Does Bent's Rule only apply to molecules where there is hybridisation?

I would just like to ask if the pre-requisite for using Bent's Rule is that the bonding in the molecule involves hybridised orbitals.

I was thinking of why the bond angle in hydrogen sulfide (~ 92 degrees) is larger than the expected 90 degrees. I thought that Bent's Rule would be able to offer a good explanation for this as the s orbital character concentrated towards the electropositive hydrogen atoms results in stronger bond pair-bond pair repulsion, increasing the bond angle. However, I realised that my entire argument may fall apart if Bent's Rule does not work for bonding involving unhybridised orbitals.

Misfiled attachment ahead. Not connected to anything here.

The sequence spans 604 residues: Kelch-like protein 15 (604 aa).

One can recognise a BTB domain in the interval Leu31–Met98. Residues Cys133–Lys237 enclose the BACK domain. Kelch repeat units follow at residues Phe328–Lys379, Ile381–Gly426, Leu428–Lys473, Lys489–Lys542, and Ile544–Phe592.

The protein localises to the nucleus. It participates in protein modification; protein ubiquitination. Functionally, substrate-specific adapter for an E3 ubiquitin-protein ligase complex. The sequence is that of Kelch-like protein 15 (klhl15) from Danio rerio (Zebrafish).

• @TanYongBoon The s-p gap in atoms of the third period and below is in most cases too large for s and p orbitals of the same atom to mix in molecular orbitals. The hybridisation approximation breaks down at that point. That is one of the reasons for the different angles in $\ce{NH3}$ versus $\ce{PH3}$, see here. – Martin - マーチン Nov 17 '17 at 2:59